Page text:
Panel companies do a great job of profiling their members for common attributes. Need to survey Hispanics under 30 years old? No problem. Need to survey divorced college graduates? No problem. Need upper-income parents? Again, no problem!
But what if you need to survey moms who took their child to the museum in the past 6 months? Or, you need upper income households that listen to Sirius XM satellite radio? With target groups like these, things start to get a little more complicated.
Now, none of those groups are particularly hard to reach, but it will require you to write a screener to start your questionnaire. You will need to screen out people who don’t qualify for your survey so that those who do respond to the body of the questionnaire are your target market.
While panel companies are diligent about eliminating the small percentage of panelists who cheat on surveys, screeners are tempting to cheat on. Imagine it from a panelist’s perspective. They are invited to take a survey, answer one to five questions and then are disqualified. Eventually, some panelists are going to feel emboldened to lie on the screener in order to qualify for the survey.
The basic practice to eliminate this small group of undesirables is to take a page from questionnaire design on leading questions. For instance, the leading question, “Should people be allowed to protect themselves from harm by using Mace as self-defense?” tips your hand as to the answer you want. In the same way, a screener question like, “Do you care for an Alzheimer’s patient who takes Memantine?” tips your hand as to who qualifies for your survey.
When writing screeners, here are some best practices to follow to further screen your respondents and increase validity to their answers:
- Replace yes/no questions with select-all-that-apply questions. For instance, for the above question on Alzheimer’s, instead first ask, “Do you care for a friend or family member who suffers from any of the following conditions?” Provide a long list of ailments.
- Triangulate qualification by asking related questions. For example, for pharmaceutical research, a subsequent question to the question on ailments might provide a long list of possible medications.
- Screen out respondents who select very rare attributes or multiple, unrelated low-incident choices. Sticking with the same example, I typically include ALAD deficiency in the list of ailments I present. Since only 10 cases of it have ever been reported, I eliminate respondents who select it.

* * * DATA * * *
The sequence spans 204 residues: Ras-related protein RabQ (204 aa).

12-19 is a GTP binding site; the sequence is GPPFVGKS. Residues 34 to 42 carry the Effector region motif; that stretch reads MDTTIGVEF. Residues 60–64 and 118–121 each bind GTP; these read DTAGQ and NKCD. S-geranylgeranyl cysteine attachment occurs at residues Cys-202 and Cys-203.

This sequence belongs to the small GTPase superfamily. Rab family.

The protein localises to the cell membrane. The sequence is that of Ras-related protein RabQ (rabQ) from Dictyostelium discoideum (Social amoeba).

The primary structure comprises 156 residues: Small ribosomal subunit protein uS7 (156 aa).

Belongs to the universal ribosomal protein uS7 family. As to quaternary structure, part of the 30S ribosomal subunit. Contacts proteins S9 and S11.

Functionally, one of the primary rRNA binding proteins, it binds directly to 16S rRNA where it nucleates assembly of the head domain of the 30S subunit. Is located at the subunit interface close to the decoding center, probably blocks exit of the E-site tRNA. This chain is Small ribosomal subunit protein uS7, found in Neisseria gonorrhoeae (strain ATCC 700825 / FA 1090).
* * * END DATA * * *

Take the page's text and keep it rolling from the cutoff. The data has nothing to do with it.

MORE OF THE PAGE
- Screen out respondents who select every choice. For a survey on Internet radio, I asked if they had a subscription to five different services and I screened out the 1 percent who selected all the choices.
- Use red herrings. In your choice lists, use red herrings such as invented drug names or television shows or website names to catch cheaters in the act. The United States Adopted Names (USAN) Council of the American Medical Association is a good source for medication names that have been approved but aren’t yet on the market.
- Provide long choice lists. We recently conducted a control-market/test-market survey in four metropolitan areas. Since 12 percent of Americans move every year, profile data could be out-of-date. Accordingly, we asked respondents to identify the closest major metropolitan area from a dropdown list of 200.
- End the interview with a reworded screener question. Re-ask the screener question in different words as the final question of the survey. If the answers don’t match, then you have a cheater.
The best screener question is the one that you don’t have to ask because your panel provider has already profiled respondents using it. Panelist attribute lists are constantly being updated. Talk to your panel provider to see if you can target respondents more precisely than anticipated. If not, make sure to follow the best practices above.